SolGen defends cybercrime law at SC
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Launching the government’s defense of the controversial cybercrime law before the Supreme Court, Solicitor General Francis Jardeleza began by assuring the tribunal that the law aimed at combating crimes on the Internet was not a “24-7 Big Brother’’ lurking in cyberspace.
Jardeleza was given a chance to reply to the issues raised by petitioners who questioned the constitutionality of the Cybercrime Prevention Act of 2012 during the first oral arguments last Jan. 15.
Jardeleza was grilled for more than three hours on the online libel provision and its penalties as well as Section 12, which authorizes law enforcers, after finding due cause, to collect or record “traffic of data’’ in pursuing cyber offenses.
Some justices expressed misgivings that the provision may be open to abuse by law enforcers but Jardeleza pleaded with the high court to save Section 12, saying that law enforcers be given a chance to do their job.
All the members of the high tribunal were present for yesterday’s oral arguments except for Associate Justices Estella Bernabe, Presbitero Velasco and Jose Mendoza.
Chief Justice Ma. Lourdes Sereno said the high court would “address in due time’’ the request of petitioners to extend the temporary restraining order (TRO) it earlier granted for the law’s implementation which expires on Feb. 6.
Jardeleza underscored the need for government to fight what he said was the “new scourge’’ of crimes committed on the Internet which could be effectively done through Republic Act 10175, or the Cybercrime Prevention Act of 2012.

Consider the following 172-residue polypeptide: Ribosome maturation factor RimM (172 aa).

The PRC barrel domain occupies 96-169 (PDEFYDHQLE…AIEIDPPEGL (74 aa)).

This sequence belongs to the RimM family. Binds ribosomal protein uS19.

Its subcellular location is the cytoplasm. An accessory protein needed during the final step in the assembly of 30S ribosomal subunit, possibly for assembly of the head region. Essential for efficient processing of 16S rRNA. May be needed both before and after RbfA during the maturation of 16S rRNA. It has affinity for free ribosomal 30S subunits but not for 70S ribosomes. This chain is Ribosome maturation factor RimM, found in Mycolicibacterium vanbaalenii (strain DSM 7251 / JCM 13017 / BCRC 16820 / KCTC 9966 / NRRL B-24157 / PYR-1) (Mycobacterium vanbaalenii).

He said the argument of petitioners that the law invades the right to privacy was unfounded.
“RA 10175 does not authorize 24-7 Big Brother surveillance,’’ he said.
Jardeleza said he would not defend Section 19, the provision which allows the Department of Justice to restrict or block websites found violating the law, saying that the provision was unconstitutional and “intrudes into (free speech).’’
“Should the court strike Section 19, the victory belongs to all of us who cherish free speech and expression. But Section 19 does not void the whole RA 10175,” he said.
Various justices took issue with Section 12, particularly the possible abuse of law enforcers in interpreting the “due cause’’ provision when going after data from suspected violators.
Define ‘due cause’
Associate Justice Mariano del Castillo pointed out that Congress did not define what due cause was while Associate Justice Marvic Leonen asked whether under this section the law was giving law enforcers “blanket authority’’ in interpreting due cause.
While Jardeleza maintained that Section 12 was constitutional, he said “we agree there could be more robust judicial safeguards’’ on this provision.
Reacting to Jardeleza’s position that liking or sharing defamatory posts could make someone liable for online libel, Associate Justice Roberto Abad remarked this sends a “chilling effect to the people.’’
“Defamation is defamation whether it’s said face to face or in cyberspace. The reputation is the same,’’ Jardeleza said.
Sereno said what was questionable was not the task of law enforcers to investigate but the standards for them to do so.
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